David Cameron has raised the prospect that computer hacker Gary McKinnon could serve some of any US-imposed sentence in a British jail after raising the issue with US President Barack Obama at the White House.
He said it was "one potential outcome" of senior-level talks between Britain and the US over the fate of Mr McKinnon, who broke into top secret US military computers.
The Prime Minister said that the Government had been working with the US ambassador on options "where perhaps some of the (sentence) if there is a prison sentence - is served in a British prison".
"That is one potential outcome and I'll be working very hard to make sure that these things are discussed between the two governments and if we can reach a settlement then all to the good. I don't want to make a prediction because there are many difficult issues that have to be worked through."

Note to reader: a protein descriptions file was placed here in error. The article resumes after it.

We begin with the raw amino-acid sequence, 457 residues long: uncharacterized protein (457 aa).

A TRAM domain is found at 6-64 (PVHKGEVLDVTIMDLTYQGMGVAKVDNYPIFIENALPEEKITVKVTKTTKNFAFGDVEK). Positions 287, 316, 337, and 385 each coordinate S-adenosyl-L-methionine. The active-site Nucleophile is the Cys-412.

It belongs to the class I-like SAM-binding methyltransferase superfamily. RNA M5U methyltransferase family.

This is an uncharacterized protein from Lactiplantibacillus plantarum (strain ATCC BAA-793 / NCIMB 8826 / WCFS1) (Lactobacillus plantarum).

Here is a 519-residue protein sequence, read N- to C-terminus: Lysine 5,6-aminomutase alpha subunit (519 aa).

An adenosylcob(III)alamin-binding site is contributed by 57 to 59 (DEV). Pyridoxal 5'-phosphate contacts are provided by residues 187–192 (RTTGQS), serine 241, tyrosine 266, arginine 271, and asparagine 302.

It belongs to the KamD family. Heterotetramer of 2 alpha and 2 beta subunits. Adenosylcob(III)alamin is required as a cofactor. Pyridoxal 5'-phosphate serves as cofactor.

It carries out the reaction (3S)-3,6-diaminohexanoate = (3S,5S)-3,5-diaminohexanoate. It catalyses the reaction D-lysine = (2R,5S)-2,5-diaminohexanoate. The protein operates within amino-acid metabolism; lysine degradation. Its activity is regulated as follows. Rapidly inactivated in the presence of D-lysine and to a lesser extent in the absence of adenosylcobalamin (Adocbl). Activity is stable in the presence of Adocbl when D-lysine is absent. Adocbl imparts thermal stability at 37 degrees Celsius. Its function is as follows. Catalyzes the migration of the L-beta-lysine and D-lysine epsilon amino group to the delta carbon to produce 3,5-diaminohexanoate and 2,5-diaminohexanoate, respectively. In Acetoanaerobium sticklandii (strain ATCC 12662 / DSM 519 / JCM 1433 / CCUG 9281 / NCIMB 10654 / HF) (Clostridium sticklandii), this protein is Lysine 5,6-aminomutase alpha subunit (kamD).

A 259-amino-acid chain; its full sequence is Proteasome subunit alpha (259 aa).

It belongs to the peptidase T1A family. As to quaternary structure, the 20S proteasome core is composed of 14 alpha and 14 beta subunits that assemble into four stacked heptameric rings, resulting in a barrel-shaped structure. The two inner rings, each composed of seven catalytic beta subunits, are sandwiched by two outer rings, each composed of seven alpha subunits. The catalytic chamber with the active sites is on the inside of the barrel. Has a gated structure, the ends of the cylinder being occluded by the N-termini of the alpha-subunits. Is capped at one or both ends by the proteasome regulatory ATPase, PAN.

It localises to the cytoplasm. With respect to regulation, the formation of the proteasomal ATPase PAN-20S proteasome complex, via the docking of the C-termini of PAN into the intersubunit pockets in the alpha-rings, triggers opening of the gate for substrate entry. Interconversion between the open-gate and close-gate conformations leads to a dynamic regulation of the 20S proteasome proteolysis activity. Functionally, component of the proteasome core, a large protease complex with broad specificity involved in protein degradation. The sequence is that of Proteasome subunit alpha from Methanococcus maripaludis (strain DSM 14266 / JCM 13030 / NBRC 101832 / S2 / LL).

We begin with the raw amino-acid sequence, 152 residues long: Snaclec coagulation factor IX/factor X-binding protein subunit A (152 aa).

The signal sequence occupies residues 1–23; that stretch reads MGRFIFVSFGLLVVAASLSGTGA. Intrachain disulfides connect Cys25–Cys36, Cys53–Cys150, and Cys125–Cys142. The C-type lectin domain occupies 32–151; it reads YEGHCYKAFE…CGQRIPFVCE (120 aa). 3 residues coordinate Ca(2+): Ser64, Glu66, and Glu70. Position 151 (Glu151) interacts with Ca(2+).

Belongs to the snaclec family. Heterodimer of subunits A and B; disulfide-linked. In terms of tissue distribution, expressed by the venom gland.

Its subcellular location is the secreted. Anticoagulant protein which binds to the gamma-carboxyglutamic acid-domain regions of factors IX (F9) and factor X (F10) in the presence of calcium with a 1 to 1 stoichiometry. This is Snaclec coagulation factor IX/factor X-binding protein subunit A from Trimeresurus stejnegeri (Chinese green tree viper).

Both Mr Cameron and Deputy Prime Minister Nick Clegg have publicly condemned plans to extradite Mr McKinnon to the US - where he faces up to 60 years in jail.
Last year Mr Cameron said that if Mr McKinnon, 43, had questions to answer there was "a clear argument to be made that he should answer them in a British court".
Authorities in the US want Mr McKinnon to stand trial for hacking into top secret military computers.
Mr McKinnon, who suffers from Asperger's syndrome and comes from Wood Green, north London, says he was looking for evidence of UFOs.